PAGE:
1. These four appeals arise1 out of four suits for rent. The only question in controversy is whether, according to the terms of the patta by which rent was payable partly in cash and partly in kind by delivering a certain quantity of paddy, for non-delivery of the paddy, the present market price should be recovered by the plaintiff or the price stated in the patta. After stating that the rent will be payable in cash and in paddy, the words in the patta are to this effect:
If for an unavoidable reason you are unable to pay the paddy its market price at the rate of Rs. 4 per pali should be paid. The amount is Rs. 34-5-0. The total price of the paddy together with road and public works cesses amounting to Rs. 50 should be paid according; to the kists given below and you will take a receipt after payment of the money. Then it follows:
Except on the ground that all the lands of the mahal lay fallow, you shall not pay the price of the paddy.
2. Then follow the other provisions which? it is unnecessary to mention. At the end of the document the kists are given. It is stated that the cash rent is Rs. 15-11-0 and the price of paddy is Rs. 34-5-0 making a total of Rs. 50. Lastly, different kists are given in which the amount, of Rs. 50 was to be paid. The Munsif gave a decree to the plaintiff according to the price of paddy fixed in the patta,. that is to say Rs. 84-5-0. The District Judge reversed that decision and gave the plaintiff a decree at the rate claimed, viz., the present market price of the paddy. On appeal by the defendants it is contended on their behalf that, having regard to the terms in the patta, they are not bound to pay more than the price of the paddy stated in that document. It is contended on behalf of the plaintiff-respondent that that price was fixed in the happening of one event only, that is, if for any unavoidable reason the tenant was unable to pay the value stated instead of the paddy if the whole of the land remained fallow; otherwise, the plaintiff is entitled to get the present market value of the paddy. Upon reading the entire patta we are unable to agree with the District Judge and to accept the contention on behalf of the respondent. Even if it be considered to be a suit for damages, the amount of damages is mentioned in the deed itself. That being so, we cannot say that the amount should be in lieu of the paddy at one rate if the tenant cannot deliver the paddy for any unavoidable reason and at a different rate for any other reason which the Court does not consider to be unavoidable. The question that no unavoidable reason was pleaded seems to us to be quite immaterial because it is too vague for any Court of 'justice to take cognizance of. The defendant may say 'I am too poor or other things may be said in support of his inability to pay. These are matters which cannot be taken into consideration. Where, as a matter of fact the landlord has chosen to fix the price and stated the kists in which the rent is to be paid on that basis, it must be considered that at the time the landlord thought that the highest amount that should be realized on account of the paddy was fixed under the contract. If by some chance the price of the paddy has increased subsequently, it does not seem to be right that that Contract is to be given the go by by giving the present market price to the plaintiff. In this view, the decree of the Subordinate Judge must be set aside and that of the Munsif restored with proportionate costs in both the Courts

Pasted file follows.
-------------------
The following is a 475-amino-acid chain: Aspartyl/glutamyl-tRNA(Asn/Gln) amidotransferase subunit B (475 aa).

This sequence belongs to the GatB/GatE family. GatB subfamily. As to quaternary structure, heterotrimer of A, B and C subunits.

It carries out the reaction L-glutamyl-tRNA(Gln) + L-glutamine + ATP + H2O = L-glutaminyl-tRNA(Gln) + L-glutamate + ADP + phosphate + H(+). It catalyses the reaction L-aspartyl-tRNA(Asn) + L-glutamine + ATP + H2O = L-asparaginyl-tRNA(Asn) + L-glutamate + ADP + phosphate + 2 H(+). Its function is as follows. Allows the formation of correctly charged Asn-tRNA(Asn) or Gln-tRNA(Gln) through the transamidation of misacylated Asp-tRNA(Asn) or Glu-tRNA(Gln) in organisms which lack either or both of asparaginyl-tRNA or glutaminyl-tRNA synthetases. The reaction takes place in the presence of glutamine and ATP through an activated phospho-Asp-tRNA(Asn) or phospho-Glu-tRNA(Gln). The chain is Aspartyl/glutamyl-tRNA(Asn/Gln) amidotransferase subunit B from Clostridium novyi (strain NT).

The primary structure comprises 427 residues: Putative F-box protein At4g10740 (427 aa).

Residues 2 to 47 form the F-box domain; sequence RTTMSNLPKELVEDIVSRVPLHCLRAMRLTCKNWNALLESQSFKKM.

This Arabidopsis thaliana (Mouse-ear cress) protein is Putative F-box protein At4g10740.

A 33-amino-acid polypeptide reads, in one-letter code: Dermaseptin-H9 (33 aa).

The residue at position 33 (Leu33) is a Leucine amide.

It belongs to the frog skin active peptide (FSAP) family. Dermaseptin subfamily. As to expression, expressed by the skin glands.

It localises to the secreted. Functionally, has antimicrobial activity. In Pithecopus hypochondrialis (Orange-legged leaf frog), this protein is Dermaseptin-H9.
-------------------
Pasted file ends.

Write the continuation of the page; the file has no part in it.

3. This judgment will govern all the four appeals.